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Cops 'Need to Be Killed': California Professor's Old Comments Resurface After Officer Fatally Shot

Former comments from a University of California, Davis professor endorsing violence against police have resurfaced after the fatal shooting of a Davis officer. 

On Monday, the university newspaper, The California Aggie, published an article noting Twitter posts and a comment made by English professor Joshua Clover in 2014 and 2015.

In 2014, Clover reportedly tweeted on a now-private account "I am thankful that every living cop will one day be dead, some by their own hand, some by others, too many of old age #letsnotmakemore." 

When asked by SF Weekly "What’s wrong with society today?" during a 2015 interview, he replied "people think that cops need to be reformed. They need to be killed." 

Last month, 22-year-old Davis police officer Natalie Corona was killed by a gunman when responding to a traffic accident. 

The university mentioned Corona in remarks to Newsweek. 

"The UC Davis administration condemns the statement of Professor Clover to which you refer. It does not reflect our institutional values, and we find it unconscionable that anyone would condone much less appear to advocate murder. A young police officer was recently killed serving the City of Davis. We mourn her loss and express our gratitude to all who risk their lives protecting us. We support law enforcement, and the UC Davis Police Department and Chief Joe Farrow have been and remain critical partners to our community," the university's chief marketing and communications officer, Dana Topousis, told Newsweek. "We have not received a complaint of conduct that may be in violation of the Faculty Code of Conduct. If we received such a complaint, it would be reviewed in accordance with our policies."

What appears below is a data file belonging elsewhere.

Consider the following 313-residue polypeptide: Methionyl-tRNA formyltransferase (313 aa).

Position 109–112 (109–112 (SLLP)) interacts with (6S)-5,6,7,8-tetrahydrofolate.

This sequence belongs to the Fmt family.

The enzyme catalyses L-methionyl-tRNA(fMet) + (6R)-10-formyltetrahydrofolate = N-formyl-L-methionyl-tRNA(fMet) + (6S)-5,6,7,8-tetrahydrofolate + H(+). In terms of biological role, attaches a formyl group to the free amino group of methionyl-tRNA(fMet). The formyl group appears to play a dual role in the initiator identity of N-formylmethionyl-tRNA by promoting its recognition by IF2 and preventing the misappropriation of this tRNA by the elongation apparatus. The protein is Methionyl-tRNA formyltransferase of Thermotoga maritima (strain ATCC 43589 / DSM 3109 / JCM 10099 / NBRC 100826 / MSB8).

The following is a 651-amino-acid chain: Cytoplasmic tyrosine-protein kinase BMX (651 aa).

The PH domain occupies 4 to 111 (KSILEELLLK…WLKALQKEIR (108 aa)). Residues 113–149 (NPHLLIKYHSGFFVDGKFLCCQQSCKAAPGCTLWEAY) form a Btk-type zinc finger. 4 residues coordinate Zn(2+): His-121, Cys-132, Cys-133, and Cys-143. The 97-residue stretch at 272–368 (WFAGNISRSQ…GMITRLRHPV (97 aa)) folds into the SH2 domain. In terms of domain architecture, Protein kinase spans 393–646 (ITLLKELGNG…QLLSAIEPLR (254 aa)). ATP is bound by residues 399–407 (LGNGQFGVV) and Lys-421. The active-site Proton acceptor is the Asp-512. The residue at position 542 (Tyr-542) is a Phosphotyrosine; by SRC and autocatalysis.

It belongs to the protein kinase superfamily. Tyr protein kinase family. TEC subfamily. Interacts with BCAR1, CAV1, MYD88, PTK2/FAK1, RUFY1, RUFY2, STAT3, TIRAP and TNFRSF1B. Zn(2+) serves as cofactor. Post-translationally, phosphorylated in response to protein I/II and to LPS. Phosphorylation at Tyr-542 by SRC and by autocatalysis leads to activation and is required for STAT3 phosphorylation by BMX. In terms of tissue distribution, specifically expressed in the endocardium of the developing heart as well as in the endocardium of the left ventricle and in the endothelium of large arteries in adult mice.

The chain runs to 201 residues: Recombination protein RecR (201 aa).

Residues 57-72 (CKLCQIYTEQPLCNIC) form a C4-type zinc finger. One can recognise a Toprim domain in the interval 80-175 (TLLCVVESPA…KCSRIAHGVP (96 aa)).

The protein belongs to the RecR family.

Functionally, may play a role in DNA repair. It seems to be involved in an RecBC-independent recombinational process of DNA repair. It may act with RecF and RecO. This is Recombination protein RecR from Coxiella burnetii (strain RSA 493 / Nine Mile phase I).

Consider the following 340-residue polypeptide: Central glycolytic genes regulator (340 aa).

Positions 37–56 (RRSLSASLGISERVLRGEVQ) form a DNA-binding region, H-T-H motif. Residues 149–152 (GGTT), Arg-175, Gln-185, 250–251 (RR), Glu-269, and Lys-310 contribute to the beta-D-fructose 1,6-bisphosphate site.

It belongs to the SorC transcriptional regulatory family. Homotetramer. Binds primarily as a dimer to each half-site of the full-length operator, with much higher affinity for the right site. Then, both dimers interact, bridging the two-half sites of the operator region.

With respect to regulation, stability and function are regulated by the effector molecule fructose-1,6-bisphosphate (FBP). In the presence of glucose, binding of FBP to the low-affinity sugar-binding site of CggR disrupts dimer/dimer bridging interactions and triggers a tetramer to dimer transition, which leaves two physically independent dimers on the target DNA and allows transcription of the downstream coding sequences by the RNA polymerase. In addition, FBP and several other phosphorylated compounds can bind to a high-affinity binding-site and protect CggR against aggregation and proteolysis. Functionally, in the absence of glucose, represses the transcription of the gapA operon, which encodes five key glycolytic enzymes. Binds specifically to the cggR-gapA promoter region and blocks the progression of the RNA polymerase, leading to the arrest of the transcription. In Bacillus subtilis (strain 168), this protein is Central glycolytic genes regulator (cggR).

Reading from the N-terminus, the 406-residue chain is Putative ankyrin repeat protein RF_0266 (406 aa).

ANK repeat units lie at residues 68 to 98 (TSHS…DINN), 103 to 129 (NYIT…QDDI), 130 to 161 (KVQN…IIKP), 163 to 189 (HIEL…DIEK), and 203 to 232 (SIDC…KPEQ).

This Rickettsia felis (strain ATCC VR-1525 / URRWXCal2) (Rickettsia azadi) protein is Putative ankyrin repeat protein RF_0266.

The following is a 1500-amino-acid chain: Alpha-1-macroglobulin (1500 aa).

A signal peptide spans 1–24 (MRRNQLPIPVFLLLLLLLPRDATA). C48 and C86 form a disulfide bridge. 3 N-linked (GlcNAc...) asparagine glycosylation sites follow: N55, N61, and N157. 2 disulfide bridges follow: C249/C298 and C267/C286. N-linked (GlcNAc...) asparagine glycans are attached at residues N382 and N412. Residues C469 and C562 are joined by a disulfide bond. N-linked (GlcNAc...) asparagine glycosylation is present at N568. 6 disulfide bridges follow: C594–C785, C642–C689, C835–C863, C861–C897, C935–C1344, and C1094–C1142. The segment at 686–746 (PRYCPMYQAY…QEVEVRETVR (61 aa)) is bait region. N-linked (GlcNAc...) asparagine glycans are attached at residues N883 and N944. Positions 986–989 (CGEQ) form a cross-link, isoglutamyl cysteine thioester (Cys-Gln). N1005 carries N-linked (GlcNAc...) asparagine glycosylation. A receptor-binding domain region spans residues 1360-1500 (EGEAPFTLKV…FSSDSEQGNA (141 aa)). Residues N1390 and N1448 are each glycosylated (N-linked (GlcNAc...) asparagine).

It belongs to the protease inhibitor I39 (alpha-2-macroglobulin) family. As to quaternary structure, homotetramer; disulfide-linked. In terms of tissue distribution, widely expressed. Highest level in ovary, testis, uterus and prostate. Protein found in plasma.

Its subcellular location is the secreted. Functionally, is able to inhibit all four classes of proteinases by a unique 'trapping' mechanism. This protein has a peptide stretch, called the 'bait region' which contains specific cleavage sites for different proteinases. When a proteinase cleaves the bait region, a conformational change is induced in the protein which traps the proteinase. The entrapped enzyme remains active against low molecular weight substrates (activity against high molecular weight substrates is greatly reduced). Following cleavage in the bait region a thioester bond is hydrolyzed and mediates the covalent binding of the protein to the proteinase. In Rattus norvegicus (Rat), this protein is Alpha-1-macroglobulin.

GettyImages-133878135 Wire sculptures made by Occupy protesters are seen during a demonstration at the UC Davis campus on November 21, 2011, in Davis, California. Justin Sullivan/Getty Images

"On the day that police have as much to fear from literature professors as Black kids do from police, I will definitely have a statement," Clover told Newsweek. "Until then I have nothing further to add."

In his remarks to The California Aggie, Clover said he would "direct any further questions to the family of Michael Brown." 

The shooting of 18-year-old Michael Brown in 2014 sparked widespread protests. Brown, who was black, was fatally shot by Ferguson, Missouri, police officer Darren Wilson at least six times, according to an autopsy conducted at the request of Brown's family. 

Wilson was white, and Brown's shooting served as a flashpoint in national discussions of race and police violence. Countrywide protests that emerged after Brown's killing also focused on the death of Eric Garner, a black man who was died after being put in a choke hold by New York City police officers.

Subsequent protests arose after a series of other fatal interactions between police and black men. Among other  cases, Philando Castile was shot by a police officer in Minnesota, Freddie Gray died after falling into a coma while in Baltimore police custody and Walter Scott was shot while fleeing from an officer after a traffic stop in South Carolina. 

An investigation from The Guardian showed that in 2016, black people were killed by police at a rate of 6.66 per million. That rate was lower than the rate of 10.13 per million among Native Americans and significantly higher than the rates among Latinos and whites.

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